The decades following saw a growing U.S. economy and a corresponding rise in the cost of technologically more advanced health care. The rising expense of doctor and hospital services became an increasingly difficult problem for elderly citizens, upon whom the brunt of such costs fell. In 1966 the federal government created a national health insurance fund called Medicare for citizens 65 years and older. To administer so massive a distribution of tax dollars the government asked the Blue Cross and Blue Shield companies around the country to manage, respectively, the hospital and physician portions of Medicare coverage. Blue Cross and Blue Shield plans were chosen for this task because of their size and because, as nonprofit institutions, they enjoyed widespread respect and trust from the public.
The addition of the Medicare business meant a substantial increase in subscribers, claims, and cash flow at both AHS and UMS, and it meant increased staff and more overtime work. It also subjected all Blue Cross and Blue Shield organizations to increased government scrutiny and a flurry of concerns about potential conflicts of interest, particularly on the part of Blue Shield plans. With medical costs escalating every year, some observers felt that the Blue Shield plans, most of whose governing boards were dominated by doctors, had little incentive to contest the fees charged. Prodded by such critics, Secretary of Health, Education and Welfare Joseph Califano decreed in 1978 that any organization serving as a Medicare or Medicaid intermediary must be directed by a board the majority of whose members are consumers and public representatives. UMS had to comply.
As a courtesy to its smaller sister company, AHS for many years had handled the marketing and billing functions of UMS. As a result, many consumers had come to think of the two companies as one, and in 1974 their loose alignment was formalized by a merger. The two companies became Blue Cross and Blue Shield of Greater New York and were able to offer insurance coverage for both hospital and physician bills to New York area residents, while gaining economies of scale created by the unification of two such large companies.
Shortly before the merger, AHS had formed its first health-maintenance organization (HMO) to compete with the rapidly growing number of such firms in the New York area. Blue Cross and Blue Shield of Greater New York (BC/BS) added a second HMO in 1978 and two more in the next few years. The continuing acceleration in health care costs has prompted BC/BS to initiate a number of cost containment measures aside from HMOs, including extensive advisory services to help its subscribers avoid unnecessary hospital stays, and a more critical approach to the bills submitted by hospitals and doctors. Cost containment clearly remains the top priority at all Blue Cross/Blue Shield plans.
In 1985 BC/BS merged with a second leading New York state nonprofit insurer, Blue Cross of Northeastern New York. The latter’s origins were very similar to those of AHS and UMS: responding to the depression-era distress of local voluntary hospitals, the Associated Hospital Service Capital District (AHSCD) was founded in July 1936 in Albany. Closely modeled on the New York City AHS, the Capital District association was the fifth Blue Cross organization in the state of New York and the 21st in the nation. The new company’s first customer was William Barnet and Son, Inc., of Rennselaer, for whom it provided coverage similar to what the earlier AHS offered in Manhattan. By the end of its first year of operation, the firm had paid out 33 claims.
AHSCD early formed a relationship with a local medical care insurance association that covered doctors’ fees called Northeastern New York Medical Service, Inc., which eventually became a Blue Shield affiliate. Although the two companies had a working relationship, unlike many other pairs of Blue Cross and Blue Shield organizations, the two were never merged. After AHSCD was merged with BC/BS the latter discontinued all relations with the Albany Blue Shield, which later suffered financial reverses and was taken over by a fellow Blue Shield plan.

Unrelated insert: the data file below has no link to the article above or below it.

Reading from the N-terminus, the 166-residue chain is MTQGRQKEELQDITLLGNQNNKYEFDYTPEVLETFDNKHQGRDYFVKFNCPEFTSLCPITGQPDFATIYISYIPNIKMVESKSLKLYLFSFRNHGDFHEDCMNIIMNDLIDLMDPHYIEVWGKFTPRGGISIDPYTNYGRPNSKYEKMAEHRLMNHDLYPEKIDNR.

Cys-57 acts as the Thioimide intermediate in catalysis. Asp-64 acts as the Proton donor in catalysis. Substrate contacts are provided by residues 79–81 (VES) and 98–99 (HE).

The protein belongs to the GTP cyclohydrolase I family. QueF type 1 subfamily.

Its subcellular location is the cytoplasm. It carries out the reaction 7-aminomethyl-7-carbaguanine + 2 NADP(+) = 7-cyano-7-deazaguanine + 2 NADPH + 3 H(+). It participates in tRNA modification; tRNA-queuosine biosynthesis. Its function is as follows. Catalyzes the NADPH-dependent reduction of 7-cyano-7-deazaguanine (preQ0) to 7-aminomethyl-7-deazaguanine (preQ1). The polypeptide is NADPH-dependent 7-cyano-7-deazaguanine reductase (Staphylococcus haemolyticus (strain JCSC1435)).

In 1956 AHSCD began to provide coverage for the relatives of U.S. servicemen through an organization called CHAMPUS, and in 1957 AHSCD made use of its proximity to the state legislature in Albany to win the contract to provide the first health plan for the state’s 77,000 employees. Three years later it began to provide coverage for federal employees as well. AHSCD did not adopt the Blue Cross name until 1965, one year before it joined the other Blue Cross members in administrating the new Medicare system for the federal government.
The 1985 merger of Blue Cross of Northeastern New York with BC/BS created the largest private not-for-profit health insurance firm in the country. The company originally kept its Albany and New York divisions quite separate, with a strict segregation of duties and a president headquartered at each location. This scheme was subsequently abandoned and the two partners more fully integrated under the direction of chief executive Albert A. Cardone and his 13 divisional vice presidents.
Having processed some 48 million claims in 1989 alone, Empire Blue Cross and Blue Shield obviously finds itself at the center of today’s crisis in health care. Empire provides coverage for giant organizations such as IBM, AT&T, and the City of New York, but also prides itself on its programs for individual subscribers of all income levels. As the middleman caught between ten million customers increasingly fed up with soaring medical costs and a legion of health care professionals ethically committed to providing the best medical care possible, Empire must do its best to negotiate a compromise level of care that is both affordable and adequate.
Breed, William C., History of Associated Hospital Service of New York, New York, [n.p.], 1959; Karp, Richard, “Physician, Heal Thyself,” Barron’s, September 11, 1978; Robertson, Beverly, History of Blue Cross of Northeastern New York, New York, Empire Blue Cross and Blue Shield, 1987.